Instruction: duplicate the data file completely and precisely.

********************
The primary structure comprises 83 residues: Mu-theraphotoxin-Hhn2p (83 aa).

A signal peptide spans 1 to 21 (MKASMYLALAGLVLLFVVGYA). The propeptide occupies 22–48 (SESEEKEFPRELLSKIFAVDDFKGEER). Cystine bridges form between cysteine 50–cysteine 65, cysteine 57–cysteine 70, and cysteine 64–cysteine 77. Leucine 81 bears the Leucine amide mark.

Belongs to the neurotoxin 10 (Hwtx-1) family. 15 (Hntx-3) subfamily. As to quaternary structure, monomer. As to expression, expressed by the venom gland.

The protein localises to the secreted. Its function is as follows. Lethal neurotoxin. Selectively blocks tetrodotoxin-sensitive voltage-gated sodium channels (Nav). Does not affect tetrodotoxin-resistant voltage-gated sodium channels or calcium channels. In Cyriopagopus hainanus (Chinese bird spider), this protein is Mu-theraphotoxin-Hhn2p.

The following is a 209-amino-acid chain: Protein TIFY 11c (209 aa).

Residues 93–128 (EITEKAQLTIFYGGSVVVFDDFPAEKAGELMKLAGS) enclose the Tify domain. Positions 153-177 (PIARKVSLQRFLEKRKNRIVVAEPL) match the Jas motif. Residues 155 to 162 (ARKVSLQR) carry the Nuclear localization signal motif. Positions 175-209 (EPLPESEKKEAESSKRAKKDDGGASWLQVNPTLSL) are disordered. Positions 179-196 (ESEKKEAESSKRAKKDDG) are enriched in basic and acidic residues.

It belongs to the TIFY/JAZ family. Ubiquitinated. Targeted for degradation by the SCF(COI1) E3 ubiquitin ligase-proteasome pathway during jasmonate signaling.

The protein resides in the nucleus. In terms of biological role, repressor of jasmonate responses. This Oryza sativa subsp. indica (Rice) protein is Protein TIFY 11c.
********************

The primary structure comprises 83 residues: Mu-theraphotoxin-Hhn2p (83 aa).

A signal peptide spans 1 to 21 (MKASMYLALAGLVLLFVVGYA). The propeptide occupies 22–48 (SESEEKEFPRELLSKIFAVDDFKGEER). Cystine bridges form between cysteine 50–cysteine 65, cysteine 57–cysteine 70, and cysteine 64–cysteine 77. Leucine 81 bears the Leucine amide mark.

Belongs to the neurotoxin 10 (Hwtx-1) family. 15 (Hntx-3) subfamily. As to quaternary structure, monomer. As to expression, expressed by the venom gland.

The protein localises to the secreted. Its function is as follows. Lethal neurotoxin. Selectively blocks tetrodotoxin-sensitive voltage-gated sodium channels (Nav). Does not affect tetrodotoxin-resistant voltage-gated sodium channels or calcium channels. In Cyriopagopus hainanus (Chinese bird spider), this protein is Mu-theraphotoxin-Hhn2p.

The following is a 209-amino-acid chain: Protein TIFY 11c (209 aa).

Residues 93–128 (EITEKAQLTIFYGGSVVVFDDFPAEKAGELMKLAGS) enclose the Tify domain. Positions 153-177 (PIARKVSLQRFLEKRKNRIVVAEPL) match the Jas motif. Residues 155 to 162 (ARKVSLQR) carry the Nuclear localization signal motif. Positions 175-209 (EPLPESEKKEAESSKRAKKDDGGASWLQVNPTLSL) are disordered. Positions 179-196 (ESEKKEAESSKRAKKDDG) are enriched in basic and acidic residues.

It belongs to the TIFY/JAZ family. Ubiquitinated. Targeted for degradation by the SCF(COI1) E3 ubiquitin ligase-proteasome pathway during jasmonate signaling.

The protein resides in the nucleus. In terms of biological role, repressor of jasmonate responses. This Oryza sativa subsp. indica (Rice) protein is Protein TIFY 11c.